In statistics, **margin of error** is used to assess how precise some estimate is of a population proportion or a population mean.

We use typically use margin of error when calculating confidence intervals for population parameters.

The following examples show how to calculate and interpret margin of error for a population proportion and a population mean.

**Example 1: Interpret Margin of Error for Population Proportion**

We use the following formula to calculate a confidence interval for a population proportion:

**Confidence Interval = p**** +/- z*(√p(1-p) / n)**

where:

**p:**sample proportion**z:**the chosen z-value**n:**sample size

The portion of the equation that comes after the +/- sign represents the margin of error:

**Margin of Error = z*(√p(1-p) / n)**

For example, suppose we want to estimate the proportion of residents in a county that are in favor of a certain law. We select a random sample of 100 residents and ask them about their stance on the law.

Here are the results:

- Sample size
**n = 100** - Proportion in favor of law
**p = 0.56**

Suppose we would like to calculate a 95% confidence interval for the true proportion of residents in the county that are in favor of the law.

Using the formula above, we calculate the margin of error to be:

**Margin of Error = z*(√p(1-p) / n)****Margin of Error = 1.96*(√.56(1-.56) / 100)****Margin of Error = .0973**

We can then calculate the 95% confidence interval to be:

**Confidence Interval = p****+/- z*(√p(1-p) / n)****Confidence Interval = .56****+/- .0973****Confidence Interval = [.4627, .6573]**

The 95% confidence interval for the proportion of residents in the county who are in favor of the law turns out to be ** [.4627, .6573]**.

This means we’re 95% confident that the true proportion of residents who support the law is between 46.27% and 65.73%.

The proportion of residents in the sample who were in favor of the law was 56%, but by subtracting and adding the margin of error to this sample proportion we’re able to construct a confidence interval.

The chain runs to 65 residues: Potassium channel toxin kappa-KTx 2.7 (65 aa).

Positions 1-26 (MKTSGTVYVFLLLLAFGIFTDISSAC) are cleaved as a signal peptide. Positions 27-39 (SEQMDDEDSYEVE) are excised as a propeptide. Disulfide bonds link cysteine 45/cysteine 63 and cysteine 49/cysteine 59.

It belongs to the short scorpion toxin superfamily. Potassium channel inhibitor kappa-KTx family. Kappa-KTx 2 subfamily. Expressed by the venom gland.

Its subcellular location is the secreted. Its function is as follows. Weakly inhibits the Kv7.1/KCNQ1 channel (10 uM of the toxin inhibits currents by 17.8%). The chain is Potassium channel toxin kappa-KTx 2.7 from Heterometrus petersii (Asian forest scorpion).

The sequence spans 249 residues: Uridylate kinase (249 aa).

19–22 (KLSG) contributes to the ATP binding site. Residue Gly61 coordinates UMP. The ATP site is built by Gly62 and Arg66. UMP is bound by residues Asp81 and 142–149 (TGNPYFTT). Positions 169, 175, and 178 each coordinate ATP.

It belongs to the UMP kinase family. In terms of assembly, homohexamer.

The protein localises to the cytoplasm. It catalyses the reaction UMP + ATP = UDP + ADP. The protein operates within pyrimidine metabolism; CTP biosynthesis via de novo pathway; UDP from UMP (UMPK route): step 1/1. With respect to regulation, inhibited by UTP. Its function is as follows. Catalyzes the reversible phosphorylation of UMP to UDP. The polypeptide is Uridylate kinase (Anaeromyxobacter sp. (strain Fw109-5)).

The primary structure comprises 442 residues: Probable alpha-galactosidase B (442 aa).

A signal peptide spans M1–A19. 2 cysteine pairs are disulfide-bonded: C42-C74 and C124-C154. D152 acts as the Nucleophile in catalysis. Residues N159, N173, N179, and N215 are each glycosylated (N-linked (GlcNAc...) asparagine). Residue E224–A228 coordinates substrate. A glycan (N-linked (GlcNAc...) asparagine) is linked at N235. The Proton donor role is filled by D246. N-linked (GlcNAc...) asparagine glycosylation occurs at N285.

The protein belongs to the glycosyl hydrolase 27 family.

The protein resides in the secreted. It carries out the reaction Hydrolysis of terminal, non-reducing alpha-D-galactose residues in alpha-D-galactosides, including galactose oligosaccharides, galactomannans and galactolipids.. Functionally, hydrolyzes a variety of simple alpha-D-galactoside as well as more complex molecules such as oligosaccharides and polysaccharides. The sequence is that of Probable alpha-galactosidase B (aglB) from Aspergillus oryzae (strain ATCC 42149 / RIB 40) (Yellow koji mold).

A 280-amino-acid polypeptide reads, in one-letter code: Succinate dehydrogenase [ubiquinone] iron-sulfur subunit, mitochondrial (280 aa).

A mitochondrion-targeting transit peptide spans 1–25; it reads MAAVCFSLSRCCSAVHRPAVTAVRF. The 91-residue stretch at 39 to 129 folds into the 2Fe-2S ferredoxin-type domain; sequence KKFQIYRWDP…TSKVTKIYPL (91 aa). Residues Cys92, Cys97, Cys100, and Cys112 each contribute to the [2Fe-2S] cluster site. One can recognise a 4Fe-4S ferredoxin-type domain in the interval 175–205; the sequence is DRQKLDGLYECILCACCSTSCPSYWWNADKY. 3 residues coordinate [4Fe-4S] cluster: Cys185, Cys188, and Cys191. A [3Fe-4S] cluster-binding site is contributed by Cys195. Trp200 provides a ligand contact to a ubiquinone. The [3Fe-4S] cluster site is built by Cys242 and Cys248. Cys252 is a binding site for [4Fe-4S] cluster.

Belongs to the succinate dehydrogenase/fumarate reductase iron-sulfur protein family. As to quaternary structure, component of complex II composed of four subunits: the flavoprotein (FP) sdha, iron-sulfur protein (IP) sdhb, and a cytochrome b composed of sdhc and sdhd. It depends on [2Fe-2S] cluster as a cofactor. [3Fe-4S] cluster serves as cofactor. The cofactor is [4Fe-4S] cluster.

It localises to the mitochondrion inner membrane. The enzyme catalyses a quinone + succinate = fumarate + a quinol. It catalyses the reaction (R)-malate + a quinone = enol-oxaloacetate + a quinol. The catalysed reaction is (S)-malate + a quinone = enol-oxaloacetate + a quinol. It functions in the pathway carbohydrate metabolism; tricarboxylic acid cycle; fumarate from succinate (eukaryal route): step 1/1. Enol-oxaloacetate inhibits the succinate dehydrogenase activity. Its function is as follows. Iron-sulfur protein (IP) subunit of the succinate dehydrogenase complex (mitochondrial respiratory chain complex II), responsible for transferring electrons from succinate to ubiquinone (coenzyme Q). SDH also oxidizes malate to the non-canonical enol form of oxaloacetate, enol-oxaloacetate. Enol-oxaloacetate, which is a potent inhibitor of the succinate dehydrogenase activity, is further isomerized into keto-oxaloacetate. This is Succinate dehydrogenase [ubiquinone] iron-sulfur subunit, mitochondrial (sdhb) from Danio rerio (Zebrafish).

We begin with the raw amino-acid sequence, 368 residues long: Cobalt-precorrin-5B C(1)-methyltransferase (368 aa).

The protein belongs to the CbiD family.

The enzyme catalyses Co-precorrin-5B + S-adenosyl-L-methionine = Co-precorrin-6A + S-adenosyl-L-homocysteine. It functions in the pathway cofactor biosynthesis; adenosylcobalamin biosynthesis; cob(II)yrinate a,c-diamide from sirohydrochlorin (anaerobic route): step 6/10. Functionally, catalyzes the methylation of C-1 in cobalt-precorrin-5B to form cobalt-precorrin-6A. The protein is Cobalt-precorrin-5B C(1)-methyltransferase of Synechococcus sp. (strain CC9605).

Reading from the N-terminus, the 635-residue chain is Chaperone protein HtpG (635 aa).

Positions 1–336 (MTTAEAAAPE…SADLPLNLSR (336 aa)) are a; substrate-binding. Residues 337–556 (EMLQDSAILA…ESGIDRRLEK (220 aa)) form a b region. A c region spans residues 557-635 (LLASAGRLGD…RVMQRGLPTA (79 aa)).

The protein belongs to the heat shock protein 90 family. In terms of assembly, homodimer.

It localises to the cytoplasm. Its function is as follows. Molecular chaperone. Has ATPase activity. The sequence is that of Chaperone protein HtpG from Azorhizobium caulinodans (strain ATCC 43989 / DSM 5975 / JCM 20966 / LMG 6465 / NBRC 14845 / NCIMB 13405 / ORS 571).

This confidence interval represents a range of values that are highly likely to contain the true proportion of residents in the county who are in favor of the law.

**Example 2: Interpret Margin of Error for Population Mean**

We use the following formula to calculate a confidence interval for a population mean:

**Confidence Interval = x +/- z*(s/√n)**

where:

**x:**sample mean**z:**the z-critical value**s:**sample standard deviation**n:**sample size

The portion of the equation that comes after the +/- sign represents the margin of error:

**Margin of Error = z*(s/√n)**

For example, suppose we want to estimate the mean weight of a population of dolphins. We collect a random sample of dolphins with the following information:

- Sample size
**n = 40** - Sample mean weight
**x = 300** - Sample standard deviation
**s = 18.5**

Using the formula above, we calculate the margin of error to be:

**Margin of Error = z*(s/√n)****Margin of Error = 1.96*(18.5/√40)****Margin of Error = 5.733**

We can then calculate the 95% confidence interval to be:

**Confidence Interval = x +/- z*(s/√n)****Confidence Interval = 300 +/- 5.733****Confidence Interval =[294.267, 305.733]**

The 95% confidence interval for the mean weight of dolphins in this population turns out to be **[294.267, 305.733]**.

This means we’re 95% confident that the true mean weight of dolphins in this population is between 294.267 pounds and 305.733 pounds.

The mean weight of dolphins in the sample was 300 pounds, but by subtracting and adding the margin of error to this sample mean we’re able to construct a confidence interval.

This confidence interval represents a range of values that are highly likely to contain the true mean weight of dolphins in this population.

**Additional Resources**

The following tutorials provide additional information about margin of error:

Margin of Error vs. Standard Error: What’s the Difference?

How to Find Margin of Error in Excel

How to Find Margin of Error on a TI-84 Calculator